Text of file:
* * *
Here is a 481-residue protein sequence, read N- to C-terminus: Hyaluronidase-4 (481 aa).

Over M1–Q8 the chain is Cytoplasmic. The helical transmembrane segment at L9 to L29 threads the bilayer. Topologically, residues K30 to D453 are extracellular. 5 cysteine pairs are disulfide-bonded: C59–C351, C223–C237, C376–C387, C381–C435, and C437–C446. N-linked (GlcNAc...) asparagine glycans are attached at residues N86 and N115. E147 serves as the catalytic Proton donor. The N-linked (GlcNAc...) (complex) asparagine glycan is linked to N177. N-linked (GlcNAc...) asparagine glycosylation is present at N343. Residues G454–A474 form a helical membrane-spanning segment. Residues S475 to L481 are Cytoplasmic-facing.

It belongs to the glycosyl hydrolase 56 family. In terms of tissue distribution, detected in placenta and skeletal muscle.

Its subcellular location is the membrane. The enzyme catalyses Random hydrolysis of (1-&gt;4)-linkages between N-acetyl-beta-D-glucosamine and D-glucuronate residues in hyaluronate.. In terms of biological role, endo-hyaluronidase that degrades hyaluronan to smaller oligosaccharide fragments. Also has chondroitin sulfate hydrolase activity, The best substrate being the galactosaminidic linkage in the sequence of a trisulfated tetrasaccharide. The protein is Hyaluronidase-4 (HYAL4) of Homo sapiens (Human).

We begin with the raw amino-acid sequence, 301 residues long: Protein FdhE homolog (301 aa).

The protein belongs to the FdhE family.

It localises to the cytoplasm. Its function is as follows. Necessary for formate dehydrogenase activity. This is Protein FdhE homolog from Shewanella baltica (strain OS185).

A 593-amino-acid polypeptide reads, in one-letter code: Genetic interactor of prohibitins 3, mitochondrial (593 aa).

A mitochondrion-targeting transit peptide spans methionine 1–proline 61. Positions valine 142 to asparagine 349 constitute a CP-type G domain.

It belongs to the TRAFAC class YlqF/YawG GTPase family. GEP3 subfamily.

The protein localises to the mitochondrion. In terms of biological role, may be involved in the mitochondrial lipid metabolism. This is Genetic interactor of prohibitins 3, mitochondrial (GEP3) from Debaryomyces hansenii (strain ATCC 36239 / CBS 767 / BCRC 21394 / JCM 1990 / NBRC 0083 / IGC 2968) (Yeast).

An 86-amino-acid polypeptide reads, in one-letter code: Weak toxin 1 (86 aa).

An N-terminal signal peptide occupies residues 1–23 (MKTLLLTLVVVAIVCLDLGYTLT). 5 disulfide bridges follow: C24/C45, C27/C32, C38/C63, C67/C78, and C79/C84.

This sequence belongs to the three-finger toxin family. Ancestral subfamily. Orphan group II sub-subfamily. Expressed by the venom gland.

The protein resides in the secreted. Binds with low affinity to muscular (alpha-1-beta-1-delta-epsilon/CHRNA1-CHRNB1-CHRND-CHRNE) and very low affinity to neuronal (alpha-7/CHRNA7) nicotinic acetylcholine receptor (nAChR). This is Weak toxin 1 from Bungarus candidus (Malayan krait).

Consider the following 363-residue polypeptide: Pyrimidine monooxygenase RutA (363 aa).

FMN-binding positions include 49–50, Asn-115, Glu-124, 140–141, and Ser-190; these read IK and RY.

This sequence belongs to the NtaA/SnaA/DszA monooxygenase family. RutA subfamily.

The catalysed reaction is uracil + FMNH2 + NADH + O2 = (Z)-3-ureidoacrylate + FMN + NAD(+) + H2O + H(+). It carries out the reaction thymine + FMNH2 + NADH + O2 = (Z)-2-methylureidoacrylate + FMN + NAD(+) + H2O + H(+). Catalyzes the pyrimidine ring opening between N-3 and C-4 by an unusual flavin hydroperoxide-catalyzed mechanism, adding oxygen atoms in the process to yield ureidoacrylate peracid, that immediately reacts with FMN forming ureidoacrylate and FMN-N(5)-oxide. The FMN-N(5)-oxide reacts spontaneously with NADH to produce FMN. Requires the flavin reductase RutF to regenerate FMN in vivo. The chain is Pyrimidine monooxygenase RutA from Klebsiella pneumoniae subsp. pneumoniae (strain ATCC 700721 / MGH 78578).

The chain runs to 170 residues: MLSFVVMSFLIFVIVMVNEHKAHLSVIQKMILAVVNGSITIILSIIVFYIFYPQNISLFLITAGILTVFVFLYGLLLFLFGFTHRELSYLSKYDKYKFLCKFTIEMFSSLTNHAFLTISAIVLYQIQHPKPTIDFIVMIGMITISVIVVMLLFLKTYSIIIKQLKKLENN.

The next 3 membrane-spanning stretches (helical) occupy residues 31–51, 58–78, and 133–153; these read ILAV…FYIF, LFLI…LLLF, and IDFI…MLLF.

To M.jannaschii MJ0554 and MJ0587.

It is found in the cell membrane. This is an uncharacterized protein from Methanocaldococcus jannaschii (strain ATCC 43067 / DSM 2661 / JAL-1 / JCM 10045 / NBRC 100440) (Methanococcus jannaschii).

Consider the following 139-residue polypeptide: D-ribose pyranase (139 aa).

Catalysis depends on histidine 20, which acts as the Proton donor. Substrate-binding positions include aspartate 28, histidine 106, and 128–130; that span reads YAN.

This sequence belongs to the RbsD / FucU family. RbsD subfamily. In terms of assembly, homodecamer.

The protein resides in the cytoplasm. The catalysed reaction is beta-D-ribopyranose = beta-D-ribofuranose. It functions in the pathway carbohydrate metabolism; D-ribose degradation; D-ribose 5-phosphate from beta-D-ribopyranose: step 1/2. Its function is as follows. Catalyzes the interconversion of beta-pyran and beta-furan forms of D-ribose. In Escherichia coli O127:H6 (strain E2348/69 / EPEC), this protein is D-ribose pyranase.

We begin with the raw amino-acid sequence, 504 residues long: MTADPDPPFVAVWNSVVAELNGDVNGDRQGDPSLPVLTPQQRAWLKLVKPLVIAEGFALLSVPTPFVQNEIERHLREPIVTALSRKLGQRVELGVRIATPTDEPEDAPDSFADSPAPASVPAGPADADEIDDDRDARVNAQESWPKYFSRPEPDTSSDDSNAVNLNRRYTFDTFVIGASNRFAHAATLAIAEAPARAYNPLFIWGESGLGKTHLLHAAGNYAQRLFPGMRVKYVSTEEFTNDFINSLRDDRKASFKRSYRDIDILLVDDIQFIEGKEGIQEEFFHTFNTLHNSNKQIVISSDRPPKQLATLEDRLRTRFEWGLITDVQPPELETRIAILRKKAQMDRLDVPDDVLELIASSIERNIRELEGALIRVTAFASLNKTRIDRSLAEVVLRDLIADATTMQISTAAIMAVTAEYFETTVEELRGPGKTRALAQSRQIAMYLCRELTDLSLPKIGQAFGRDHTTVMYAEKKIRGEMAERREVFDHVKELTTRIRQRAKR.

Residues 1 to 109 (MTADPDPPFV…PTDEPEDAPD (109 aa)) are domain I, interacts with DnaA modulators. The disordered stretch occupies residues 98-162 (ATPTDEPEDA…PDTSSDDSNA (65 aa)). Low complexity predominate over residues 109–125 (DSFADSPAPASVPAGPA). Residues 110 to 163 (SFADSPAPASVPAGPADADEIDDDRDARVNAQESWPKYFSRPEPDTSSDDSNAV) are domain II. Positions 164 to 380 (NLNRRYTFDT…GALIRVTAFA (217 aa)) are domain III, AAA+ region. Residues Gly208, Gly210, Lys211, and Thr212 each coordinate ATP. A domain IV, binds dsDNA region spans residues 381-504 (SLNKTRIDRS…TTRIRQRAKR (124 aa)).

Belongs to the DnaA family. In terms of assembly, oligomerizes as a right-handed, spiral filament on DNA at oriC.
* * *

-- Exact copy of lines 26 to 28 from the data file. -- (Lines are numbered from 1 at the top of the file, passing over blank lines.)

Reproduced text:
This sequence belongs to the RbsD / FucU family. RbsD subfamily. In terms of assembly, homodecamer.

The protein resides in the cytoplasm. The catalysed reaction is beta-D-ribopyranose = beta-D-ribofuranose. It functions in the pathway carbohydrate metabolism; D-ribose degradation; D-ribose 5-phosphate from beta-D-ribopyranose: step 1/2. Its function is as follows. Catalyzes the interconversion of beta-pyran and beta-furan forms of D-ribose. In Escherichia coli O127:H6 (strain E2348/69 / EPEC), this protein is D-ribose pyranase.

We begin with the raw amino-acid sequence, 504 residues long: MTADPDPPFVAVWNSVVAELNGDVNGDRQGDPSLPVLTPQQRAWLKLVKPLVIAEGFALLSVPTPFVQNEIERHLREPIVTALSRKLGQRVELGVRIATPTDEPEDAPDSFADSPAPASVPAGPADADEIDDDRDARVNAQESWPKYFSRPEPDTSSDDSNAVNLNRRYTFDTFVIGASNRFAHAATLAIAEAPARAYNPLFIWGESGLGKTHLLHAAGNYAQRLFPGMRVKYVSTEEFTNDFINSLRDDRKASFKRSYRDIDILLVDDIQFIEGKEGIQEEFFHTFNTLHNSNKQIVISSDRPPKQLATLEDRLRTRFEWGLITDVQPPELETRIAILRKKAQMDRLDVPDDVLELIASSIERNIRELEGALIRVTAFASLNKTRIDRSLAEVVLRDLIADATTMQISTAAIMAVTAEYFETTVEELRGPGKTRALAQSRQIAMYLCRELTDLSLPKIGQAFGRDHTTVMYAEKKIRGEMAERREVFDHVKELTTRIRQRAKR.